• Boy Scouts of America: "Ice Safety"

  • My answer on Physics.SE to "When can water be supercooled" which contains charts regarding pressure and freezing temperature along with a link, huge chart of ice types, leading to a website containing more information about ice and water than the average person would want to know.

Proper drilling would involve drilling and measuring at sufficiently frequent intervals to chart the thickness safely, due to the uncertainty of ice it would provide a time consuming guess.

A great method not involving drilling is explained in this article: "Non-contact ice thickness indicator ‘PicoR ICE’ powered by XeThru radar tech". The PicoR Ice Device is one of many such devices for rapidly measuring ice fields.

Ice Radar

I suspect that most people, your father included, simply guess that the ice is safe; with varying results.

See also Psychology.SE:

The last link explains that paying to go to a skating rink is cheaper than losing your life, but people think waiting until they decide it is safe to skate (or drive a vehicle) on a frozen lake is the lowest cost alternative.

8

In sweden, where skate touring is a popular winter sport, skaters bring a device called "ispik". (Ice pike). They come in two varieties. Either double pike, that looks like a sturdier version of a ski pole or a single pike that looks more like a broomstick with a tapered metal point. Generally speaking a single pike is easier to use but a double pike can also be used in the same manner as a cross country skier uses poles, which is useful if the ice surface is uneven and hard to skate.

Skaters judge the thickness and quality of the ice by one or more stabs with the pike. With a bit of practice it is quite easy to tell safe ice from questionable ice. Experienced skaters can also tell "thin but it will hold" from "time to turn around".

While skating, the sound is also a useful clue. As the ice gets thinner, the pitch will rise.

6

A quick online search shares a few tips which echo what I've heard from ice fishermen and experienced myself:

  • Ice freezes first and thaws first at the edges, and these areas tend to be weaker. Knowing the terrain and where the shallows and weak spots are is important.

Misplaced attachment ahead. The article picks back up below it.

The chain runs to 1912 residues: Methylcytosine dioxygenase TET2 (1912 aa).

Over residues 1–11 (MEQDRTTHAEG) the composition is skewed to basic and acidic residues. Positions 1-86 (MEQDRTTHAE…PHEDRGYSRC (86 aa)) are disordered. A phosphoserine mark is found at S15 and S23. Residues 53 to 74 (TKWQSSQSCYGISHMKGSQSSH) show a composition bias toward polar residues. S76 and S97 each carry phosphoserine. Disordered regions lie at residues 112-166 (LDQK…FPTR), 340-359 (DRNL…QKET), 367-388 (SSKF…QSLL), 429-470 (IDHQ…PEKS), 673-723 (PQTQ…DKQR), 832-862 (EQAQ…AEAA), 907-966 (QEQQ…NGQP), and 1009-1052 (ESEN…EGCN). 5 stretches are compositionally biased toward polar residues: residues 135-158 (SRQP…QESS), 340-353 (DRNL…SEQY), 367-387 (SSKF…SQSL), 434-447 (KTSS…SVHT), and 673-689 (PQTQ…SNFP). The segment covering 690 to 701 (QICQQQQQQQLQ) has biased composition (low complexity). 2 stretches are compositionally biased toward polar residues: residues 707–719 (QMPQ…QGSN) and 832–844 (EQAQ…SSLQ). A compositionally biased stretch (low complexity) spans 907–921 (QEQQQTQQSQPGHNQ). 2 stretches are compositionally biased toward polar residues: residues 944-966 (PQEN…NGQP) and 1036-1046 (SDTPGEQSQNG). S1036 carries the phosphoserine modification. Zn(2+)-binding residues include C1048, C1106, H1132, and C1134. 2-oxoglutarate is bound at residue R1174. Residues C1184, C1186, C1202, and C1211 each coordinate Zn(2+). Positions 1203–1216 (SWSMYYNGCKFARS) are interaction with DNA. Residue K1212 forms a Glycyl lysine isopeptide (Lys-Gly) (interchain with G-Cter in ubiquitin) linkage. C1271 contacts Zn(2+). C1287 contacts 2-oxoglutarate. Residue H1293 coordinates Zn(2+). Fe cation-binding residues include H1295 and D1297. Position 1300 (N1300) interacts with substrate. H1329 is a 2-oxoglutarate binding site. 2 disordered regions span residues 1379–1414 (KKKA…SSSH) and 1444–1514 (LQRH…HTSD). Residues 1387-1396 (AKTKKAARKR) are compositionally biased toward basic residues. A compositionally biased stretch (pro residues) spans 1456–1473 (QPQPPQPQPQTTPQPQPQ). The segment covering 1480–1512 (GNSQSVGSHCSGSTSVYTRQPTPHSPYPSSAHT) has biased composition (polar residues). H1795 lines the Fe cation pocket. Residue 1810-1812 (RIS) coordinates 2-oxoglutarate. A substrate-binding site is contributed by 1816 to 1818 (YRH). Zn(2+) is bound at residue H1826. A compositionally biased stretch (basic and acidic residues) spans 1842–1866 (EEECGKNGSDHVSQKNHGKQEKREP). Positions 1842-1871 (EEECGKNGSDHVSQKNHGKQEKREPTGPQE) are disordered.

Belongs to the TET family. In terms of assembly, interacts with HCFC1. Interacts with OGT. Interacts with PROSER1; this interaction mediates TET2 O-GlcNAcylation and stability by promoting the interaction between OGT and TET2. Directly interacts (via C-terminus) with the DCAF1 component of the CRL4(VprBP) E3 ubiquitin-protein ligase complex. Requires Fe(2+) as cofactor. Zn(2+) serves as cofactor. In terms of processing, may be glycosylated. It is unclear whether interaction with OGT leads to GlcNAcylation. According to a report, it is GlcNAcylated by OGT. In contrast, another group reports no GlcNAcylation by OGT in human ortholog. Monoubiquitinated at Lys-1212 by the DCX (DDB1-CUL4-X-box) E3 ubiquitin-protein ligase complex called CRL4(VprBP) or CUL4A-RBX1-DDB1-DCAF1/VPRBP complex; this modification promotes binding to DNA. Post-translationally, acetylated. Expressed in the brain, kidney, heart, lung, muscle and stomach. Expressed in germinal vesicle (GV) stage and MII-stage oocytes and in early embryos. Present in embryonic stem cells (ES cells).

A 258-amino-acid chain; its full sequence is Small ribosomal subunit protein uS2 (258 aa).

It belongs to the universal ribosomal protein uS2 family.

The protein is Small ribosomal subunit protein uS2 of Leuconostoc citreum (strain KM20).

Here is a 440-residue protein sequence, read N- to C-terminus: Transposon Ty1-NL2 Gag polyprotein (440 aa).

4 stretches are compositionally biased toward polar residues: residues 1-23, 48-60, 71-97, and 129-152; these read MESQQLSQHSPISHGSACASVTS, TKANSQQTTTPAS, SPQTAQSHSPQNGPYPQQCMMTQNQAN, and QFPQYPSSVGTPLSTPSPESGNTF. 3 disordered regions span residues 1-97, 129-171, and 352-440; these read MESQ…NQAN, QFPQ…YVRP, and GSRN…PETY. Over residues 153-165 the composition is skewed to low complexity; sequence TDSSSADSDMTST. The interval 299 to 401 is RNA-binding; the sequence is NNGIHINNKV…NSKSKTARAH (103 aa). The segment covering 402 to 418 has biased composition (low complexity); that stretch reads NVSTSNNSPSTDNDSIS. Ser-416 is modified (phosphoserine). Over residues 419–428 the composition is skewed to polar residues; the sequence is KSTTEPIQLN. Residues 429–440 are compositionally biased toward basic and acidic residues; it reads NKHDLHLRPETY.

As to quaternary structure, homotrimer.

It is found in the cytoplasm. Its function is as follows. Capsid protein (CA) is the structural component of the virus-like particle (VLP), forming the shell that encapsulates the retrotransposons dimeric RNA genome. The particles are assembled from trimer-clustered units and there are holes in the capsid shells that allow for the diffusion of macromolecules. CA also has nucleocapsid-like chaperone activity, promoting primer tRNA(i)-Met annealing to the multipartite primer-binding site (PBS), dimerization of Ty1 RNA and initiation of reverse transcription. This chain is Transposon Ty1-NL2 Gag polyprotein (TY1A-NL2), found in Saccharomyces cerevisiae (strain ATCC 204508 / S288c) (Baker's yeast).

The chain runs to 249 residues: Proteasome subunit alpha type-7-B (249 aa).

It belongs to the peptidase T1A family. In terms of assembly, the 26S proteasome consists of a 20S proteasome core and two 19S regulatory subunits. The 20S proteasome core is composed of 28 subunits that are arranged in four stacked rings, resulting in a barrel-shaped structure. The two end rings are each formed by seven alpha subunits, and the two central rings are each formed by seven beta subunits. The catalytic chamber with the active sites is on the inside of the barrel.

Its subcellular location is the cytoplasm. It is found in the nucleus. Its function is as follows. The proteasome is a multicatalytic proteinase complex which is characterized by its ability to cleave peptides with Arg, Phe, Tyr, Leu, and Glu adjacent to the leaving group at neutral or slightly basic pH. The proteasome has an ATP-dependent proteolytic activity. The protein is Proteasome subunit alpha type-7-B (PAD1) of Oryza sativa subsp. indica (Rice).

• Larger and more turbulent bodies of water take longer to freeze.
  • If you're going to test the ice, use sticks and rocks to simulate concentrated weight and impacts - not yourself.

There are some visual cues you can look for - the color of the ice, signs of cracking or slush (or lack-thereof):

Clear, blue or green ice might be thick enough to skate on. White ice typ­i­cally has air or snow trapped inside, weak­en­ing it. Dark ice might be an indi­ca­tion that the ice is quite thin—probably too thin for skating.[1]

In this case I think local knowledge, or Traditional Ecological Knowledge, gained over time through the science of experience, is very valuable in your search. Your father had a way which worked to tell if the ice is safe, where did he learn that from? Do others in your area have similar methods which could be passed unto you?

For example, it sounds like using a weak point on a larger lake as a reference could indicate if the smaller lakes are safe. That could be sensible if the reference point was an over-cautious indicator of the conditions needed for the smaller lakes to be safe. Others may use other indicators - X amount of days below 0 degrees, some combination of temperature and precipitation, etc. but it depends on the location and environmental features. Thus, I'd say your best bet is to refer to local knowledge on what indicators are reliable for your area.


[1] http://blog.theclymb.com/tips/8-safety-tips-for-playing-on-frozen-lakes/

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    "The ice is always thicker at the edges than in the center. If the edges seem safe, you're not done testing yet." Not in my experience it isn't. The shore has rocks and reeds and all sorts of other things which catch the sunlight and radiate heat into the ice, making it thinner and brittle. If you can see the ground through the ice, then there's going to be warmer water under it. Out in the middle, the ice grows thicker over the cold dark depths. Also, ice always melts away from the shore first. I've never fallen through out in the middle of anything, but broke through near shore a lot. – ShemSeger May 2 '16 at 20:16
  • @ShemSeger looking online I see conflicting info on this. In my experience the ice forms in the shallows first and also melts there first, and I think I agree that the edges tend to be thinner. So I've edited the first quote to base it on my own experience and emphasize further the importance of knowing the local terrain for the weak spots, indicators, etc. – cr0 May 3 '16 at 12:25
  • You are right, when ice is first forming it can be thicker at the edges as it freezes towards the centre. But long frozen ice, or melting ice is thicker towards the middle. – ShemSeger May 3 '16 at 20:44
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Aside from all the technical thickness and keeping the "no safe ice" in mind, here is a little "traditional method". I grew up in northern China and now live in Canada. When I am in doubt of ice thickness, I would find a rock, 20-30 lb (not so rounded ones), with edge and toss it far and high. This usually punch through 2 inch of clear ice which is the minimal to support an adult. This also reveal potential crack and hole melted by underwater spring.